Saturday, March 12, 2005

ANNAPOLIS — Included in the thousands of pages of documents released by Gov. Robert L. Ehrlich Jr.’s office dealing with former aide Joseph Steffen were occasional memos and e-mails giving a rare inside look at how state governments are organized to promote the person sitting in the governor’s office.

Mr. Ehrlich’s communications aides are doing what other Republican and Democratic administrations in Maryland and across the country strive to do, which is make the governor look good and boost chances of a first-term executive to win re-election. But their goal is to do it a little more aggressively and effectively than most.

In the documents provided to news organizations Friday, Paul Schurick, Mr. Ehrlich’s communications director, promised a communications and marketing strategy “unlike this or, to my knowledge, any other state has attempted.”

There would be a joint marketing, communications and advertising effort so that the state would speak with one voice to voters “about what the governor and state agencies are doing to deliver services that will make their lives better,” Mr. Schurick wrote to state communications employees.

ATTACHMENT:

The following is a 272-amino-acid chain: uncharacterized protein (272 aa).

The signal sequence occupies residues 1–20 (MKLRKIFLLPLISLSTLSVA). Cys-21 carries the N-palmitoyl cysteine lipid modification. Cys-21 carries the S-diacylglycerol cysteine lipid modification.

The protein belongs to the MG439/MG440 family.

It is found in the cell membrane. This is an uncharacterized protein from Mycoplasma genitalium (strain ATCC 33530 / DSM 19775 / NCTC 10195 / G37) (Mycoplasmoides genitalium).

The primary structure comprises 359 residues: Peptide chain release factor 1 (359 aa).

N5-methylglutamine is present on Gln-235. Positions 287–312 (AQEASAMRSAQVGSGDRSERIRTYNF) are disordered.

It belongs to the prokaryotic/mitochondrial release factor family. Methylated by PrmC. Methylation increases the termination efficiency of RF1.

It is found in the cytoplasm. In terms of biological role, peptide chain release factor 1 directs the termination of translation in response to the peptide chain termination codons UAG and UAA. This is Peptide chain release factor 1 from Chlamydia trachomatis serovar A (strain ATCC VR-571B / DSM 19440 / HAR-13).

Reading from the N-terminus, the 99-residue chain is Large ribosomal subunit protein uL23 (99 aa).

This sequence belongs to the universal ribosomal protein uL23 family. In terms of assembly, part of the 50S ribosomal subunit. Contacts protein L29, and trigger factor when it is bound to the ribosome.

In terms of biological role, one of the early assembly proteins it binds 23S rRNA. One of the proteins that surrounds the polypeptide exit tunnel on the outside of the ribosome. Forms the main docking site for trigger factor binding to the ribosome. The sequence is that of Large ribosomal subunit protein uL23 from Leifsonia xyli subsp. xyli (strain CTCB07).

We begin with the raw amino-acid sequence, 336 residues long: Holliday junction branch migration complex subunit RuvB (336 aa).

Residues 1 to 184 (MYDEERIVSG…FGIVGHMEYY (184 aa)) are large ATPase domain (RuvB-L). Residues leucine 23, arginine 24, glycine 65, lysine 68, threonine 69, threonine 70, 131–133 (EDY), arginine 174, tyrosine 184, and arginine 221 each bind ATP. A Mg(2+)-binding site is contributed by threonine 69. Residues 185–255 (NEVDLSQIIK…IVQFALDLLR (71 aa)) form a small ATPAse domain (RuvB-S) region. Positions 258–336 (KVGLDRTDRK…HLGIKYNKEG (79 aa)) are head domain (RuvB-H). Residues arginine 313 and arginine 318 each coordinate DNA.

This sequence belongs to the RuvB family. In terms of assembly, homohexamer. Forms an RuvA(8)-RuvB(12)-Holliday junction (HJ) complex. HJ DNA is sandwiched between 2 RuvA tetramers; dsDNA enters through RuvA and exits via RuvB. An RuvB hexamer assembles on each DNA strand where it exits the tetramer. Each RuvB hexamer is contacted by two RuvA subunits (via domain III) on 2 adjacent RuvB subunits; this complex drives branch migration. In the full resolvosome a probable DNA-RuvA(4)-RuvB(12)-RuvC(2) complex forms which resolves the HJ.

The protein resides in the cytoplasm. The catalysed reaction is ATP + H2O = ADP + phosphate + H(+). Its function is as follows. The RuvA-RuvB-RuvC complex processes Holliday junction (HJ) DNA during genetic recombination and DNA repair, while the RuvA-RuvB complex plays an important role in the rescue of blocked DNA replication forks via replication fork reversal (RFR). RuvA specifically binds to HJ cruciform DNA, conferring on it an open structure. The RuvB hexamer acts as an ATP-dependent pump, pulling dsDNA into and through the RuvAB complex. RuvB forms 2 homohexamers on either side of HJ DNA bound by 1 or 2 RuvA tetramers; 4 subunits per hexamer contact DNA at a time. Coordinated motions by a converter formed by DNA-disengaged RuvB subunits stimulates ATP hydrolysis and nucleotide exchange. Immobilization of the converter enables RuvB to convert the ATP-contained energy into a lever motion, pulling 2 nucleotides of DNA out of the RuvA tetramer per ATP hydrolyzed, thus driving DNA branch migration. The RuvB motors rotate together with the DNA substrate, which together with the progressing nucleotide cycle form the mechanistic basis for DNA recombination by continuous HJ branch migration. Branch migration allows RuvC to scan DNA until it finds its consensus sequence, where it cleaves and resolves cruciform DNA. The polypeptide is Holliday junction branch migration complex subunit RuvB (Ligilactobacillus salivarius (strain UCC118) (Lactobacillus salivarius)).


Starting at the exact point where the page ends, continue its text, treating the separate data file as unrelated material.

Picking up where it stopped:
“In order to get maximum exposure, the governor has agreed to aggressively increase his availability to appear at agency events in order to gain wider exposure and thus helping promote state agencies to their constituencies,” the undated memo stated.

Also involved would be the State Marketing Office in the Department of Business and Economic Development (DBED), where the new plan to put the governor out front was already paying dividends, Mr. Schurick said.

What has followed has been an aggressive campaign to make Mr. Ehrlich, a Republican, the face and voice of all that is right with Maryland.

His schedules are filled with events designed to attract television cameras and reporters to hear about what state government is doing. And he is the featured performer in a series of advertisements promoting Maryland tourism that some Democrats say is more about promoting the first-term governor.

Greg Massoni, Mr. Ehrlich’s deputy director of communications, said yesterday the purpose is “showing leadership by the governor, whether it’s good news or bad news.”

“What we are trying to do, and I think we are fairly successful, is to coordinate the message,” Mr. Massoni said. “We think it’s pretty revolutionary.”

While the administration is pursuing the aggressive agenda laid out by Mr. Schurick, it also is aggressive in its dealings with the news media, most notably its high-profile court battle with the Baltimore Sun over a directive sent out by the governor’s press office cutting off the access of a Sun columnist and a reporter to anyone in the executive branch of government.

Mr. Steffen was fired last month for spreading rumors about Baltimore Mayor Martin O’Malley, a potential Democratic challenger for the governor’s office.

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